Below are the stories dominating the Chinese press in Hong Kong today. This is a service we provide clients (and you) at Kreab Gavin Anderson.
Consumer Council notes a rising trend in cosmetic laser surgery complaints
Yesterday, the Consumer Council revealed that it had received 99 complaints related to laser cosmetic surgery in the first ten months of the year, more than the 78 complaints it received in all of last year. The complaints mainly covered laser and pulsed light procedures, among which 34 cases resulted in side-effects including burns and scars. Former Consumer Council Chief Executive Connie Lau, who currently heads a committee tasked with consumer protection within the UN Conference on Trade and Development, urged consumers not to pay attention to false advertising. She was referring to ads for permanent hair removal that advertise painless and permanent hair removal despite the fact that no permanent hair removal solution exists.
Industry leaders worry about effects of standard working hours on competitiveness
Yesterday, Stanley Lau, Deputy Chairman of the Federation of Hong Kong Industries, warned on City Forum that the legislation of standard working hours could reduce Hong Kong’s competitiveness. He recommended other courses of action, such as education and consultation. In response, Labour Advisory Board member Ng Wai-yee said that working hours were indeed too long in Hong Kong and that only legislation would be able to solve the problem. He also said that industry leaders should not be so quick to reject the idea of legislation.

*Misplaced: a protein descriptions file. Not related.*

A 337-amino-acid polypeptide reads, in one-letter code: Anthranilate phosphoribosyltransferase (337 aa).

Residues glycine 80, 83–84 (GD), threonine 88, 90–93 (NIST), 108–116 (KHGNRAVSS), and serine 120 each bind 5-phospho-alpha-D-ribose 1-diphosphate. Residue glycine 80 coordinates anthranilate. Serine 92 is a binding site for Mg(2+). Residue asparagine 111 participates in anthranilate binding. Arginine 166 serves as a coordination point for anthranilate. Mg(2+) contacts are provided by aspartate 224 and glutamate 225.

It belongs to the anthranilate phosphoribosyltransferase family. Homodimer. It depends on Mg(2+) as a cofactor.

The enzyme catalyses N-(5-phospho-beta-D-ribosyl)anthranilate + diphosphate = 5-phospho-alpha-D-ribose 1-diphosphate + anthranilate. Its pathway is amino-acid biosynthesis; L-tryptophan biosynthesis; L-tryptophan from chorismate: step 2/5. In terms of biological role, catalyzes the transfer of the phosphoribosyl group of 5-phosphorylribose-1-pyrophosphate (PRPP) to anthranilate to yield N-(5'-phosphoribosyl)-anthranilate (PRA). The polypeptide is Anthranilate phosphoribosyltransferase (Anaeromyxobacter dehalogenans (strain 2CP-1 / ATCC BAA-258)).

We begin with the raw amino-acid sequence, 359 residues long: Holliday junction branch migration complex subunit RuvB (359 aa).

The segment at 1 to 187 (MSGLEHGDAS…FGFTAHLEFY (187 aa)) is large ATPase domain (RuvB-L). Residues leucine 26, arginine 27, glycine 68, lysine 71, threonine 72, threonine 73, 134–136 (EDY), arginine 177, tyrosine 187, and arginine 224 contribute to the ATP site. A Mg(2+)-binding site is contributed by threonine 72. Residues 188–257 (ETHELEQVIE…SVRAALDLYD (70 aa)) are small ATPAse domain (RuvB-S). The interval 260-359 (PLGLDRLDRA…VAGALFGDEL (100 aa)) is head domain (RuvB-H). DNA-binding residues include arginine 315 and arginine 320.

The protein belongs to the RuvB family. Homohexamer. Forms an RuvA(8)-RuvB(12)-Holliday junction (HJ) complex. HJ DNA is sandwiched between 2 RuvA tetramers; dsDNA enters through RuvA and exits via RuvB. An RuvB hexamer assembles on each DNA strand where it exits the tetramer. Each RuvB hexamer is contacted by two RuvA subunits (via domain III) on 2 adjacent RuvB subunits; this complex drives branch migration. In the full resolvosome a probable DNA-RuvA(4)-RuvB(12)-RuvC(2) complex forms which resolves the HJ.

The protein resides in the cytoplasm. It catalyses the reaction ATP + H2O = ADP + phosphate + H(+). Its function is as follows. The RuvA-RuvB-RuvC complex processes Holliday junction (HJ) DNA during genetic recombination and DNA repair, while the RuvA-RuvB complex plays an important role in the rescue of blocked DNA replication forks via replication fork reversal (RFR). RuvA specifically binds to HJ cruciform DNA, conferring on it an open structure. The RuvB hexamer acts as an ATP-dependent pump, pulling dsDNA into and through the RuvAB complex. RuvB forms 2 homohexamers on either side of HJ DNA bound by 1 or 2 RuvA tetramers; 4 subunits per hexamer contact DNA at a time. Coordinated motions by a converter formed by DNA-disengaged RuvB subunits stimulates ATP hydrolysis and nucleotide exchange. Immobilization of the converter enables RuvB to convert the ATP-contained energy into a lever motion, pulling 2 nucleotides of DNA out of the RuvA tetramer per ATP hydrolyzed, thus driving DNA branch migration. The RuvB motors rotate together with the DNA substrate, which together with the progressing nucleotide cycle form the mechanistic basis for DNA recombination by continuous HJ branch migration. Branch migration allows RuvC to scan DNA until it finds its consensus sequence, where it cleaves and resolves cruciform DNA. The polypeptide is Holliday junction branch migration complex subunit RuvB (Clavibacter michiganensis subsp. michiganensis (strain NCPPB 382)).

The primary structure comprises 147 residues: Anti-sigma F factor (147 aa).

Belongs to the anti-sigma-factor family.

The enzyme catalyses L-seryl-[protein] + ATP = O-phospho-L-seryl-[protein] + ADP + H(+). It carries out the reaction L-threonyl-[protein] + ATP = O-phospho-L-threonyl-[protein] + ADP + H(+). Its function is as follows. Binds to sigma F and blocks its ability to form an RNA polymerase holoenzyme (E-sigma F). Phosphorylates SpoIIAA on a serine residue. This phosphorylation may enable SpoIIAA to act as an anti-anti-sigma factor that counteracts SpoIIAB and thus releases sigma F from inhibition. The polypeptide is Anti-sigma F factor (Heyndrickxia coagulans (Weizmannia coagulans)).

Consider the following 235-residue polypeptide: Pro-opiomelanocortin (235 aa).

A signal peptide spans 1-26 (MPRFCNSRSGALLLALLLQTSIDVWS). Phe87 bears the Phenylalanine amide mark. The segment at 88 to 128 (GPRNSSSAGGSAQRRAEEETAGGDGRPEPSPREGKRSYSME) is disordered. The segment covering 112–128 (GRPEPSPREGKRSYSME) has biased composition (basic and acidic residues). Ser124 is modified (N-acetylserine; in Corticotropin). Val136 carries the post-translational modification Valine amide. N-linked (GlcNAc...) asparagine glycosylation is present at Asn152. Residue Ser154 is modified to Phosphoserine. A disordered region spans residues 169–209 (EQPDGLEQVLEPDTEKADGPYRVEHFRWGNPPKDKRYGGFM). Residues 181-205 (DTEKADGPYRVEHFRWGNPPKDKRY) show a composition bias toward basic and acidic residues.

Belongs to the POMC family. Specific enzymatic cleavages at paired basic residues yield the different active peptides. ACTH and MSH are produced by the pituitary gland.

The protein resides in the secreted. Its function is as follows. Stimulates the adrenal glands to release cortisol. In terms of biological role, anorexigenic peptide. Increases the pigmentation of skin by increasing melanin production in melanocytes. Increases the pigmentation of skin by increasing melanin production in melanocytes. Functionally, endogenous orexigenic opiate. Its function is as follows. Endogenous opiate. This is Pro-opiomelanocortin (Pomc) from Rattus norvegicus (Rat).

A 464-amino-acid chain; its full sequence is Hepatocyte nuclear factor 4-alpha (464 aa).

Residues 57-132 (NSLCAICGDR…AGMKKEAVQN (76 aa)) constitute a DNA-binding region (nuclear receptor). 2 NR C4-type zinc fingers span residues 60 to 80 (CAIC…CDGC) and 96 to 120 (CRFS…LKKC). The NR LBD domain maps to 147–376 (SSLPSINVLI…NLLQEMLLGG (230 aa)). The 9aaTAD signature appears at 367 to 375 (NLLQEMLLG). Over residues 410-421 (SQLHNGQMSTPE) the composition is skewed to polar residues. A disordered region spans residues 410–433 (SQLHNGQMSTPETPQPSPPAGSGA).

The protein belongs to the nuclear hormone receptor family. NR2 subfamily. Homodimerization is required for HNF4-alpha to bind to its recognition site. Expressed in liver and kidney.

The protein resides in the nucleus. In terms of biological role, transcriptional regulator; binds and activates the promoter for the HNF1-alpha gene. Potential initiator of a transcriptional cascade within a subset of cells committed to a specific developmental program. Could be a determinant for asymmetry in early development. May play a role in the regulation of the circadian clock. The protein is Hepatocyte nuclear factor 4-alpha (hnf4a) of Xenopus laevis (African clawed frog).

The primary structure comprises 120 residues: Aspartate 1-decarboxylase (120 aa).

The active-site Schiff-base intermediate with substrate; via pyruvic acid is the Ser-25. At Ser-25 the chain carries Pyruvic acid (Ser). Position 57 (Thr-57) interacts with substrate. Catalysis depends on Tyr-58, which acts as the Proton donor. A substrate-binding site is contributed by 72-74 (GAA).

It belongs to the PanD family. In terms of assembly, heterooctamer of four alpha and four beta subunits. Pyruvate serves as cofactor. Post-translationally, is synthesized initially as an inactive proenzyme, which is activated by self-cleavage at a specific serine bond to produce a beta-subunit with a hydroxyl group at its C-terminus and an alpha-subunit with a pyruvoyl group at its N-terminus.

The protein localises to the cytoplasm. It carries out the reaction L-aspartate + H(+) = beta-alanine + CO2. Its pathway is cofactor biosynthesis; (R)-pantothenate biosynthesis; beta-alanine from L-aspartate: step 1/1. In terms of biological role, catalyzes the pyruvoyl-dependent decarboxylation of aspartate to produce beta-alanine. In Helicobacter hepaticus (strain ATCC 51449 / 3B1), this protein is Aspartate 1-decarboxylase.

Two cats are killed and dumped in an alley
There is a new cat killer on the loose in Sham Shui Po. Two cats have been found dead, one of which had its abdomen sliced open with a sharp object. The cats were found in an alley that was out of sight of closed-circuit television cameras set up by local stores. Police believe that the killer purposely dumped the cats there so as to make it harder for police to track him or her down.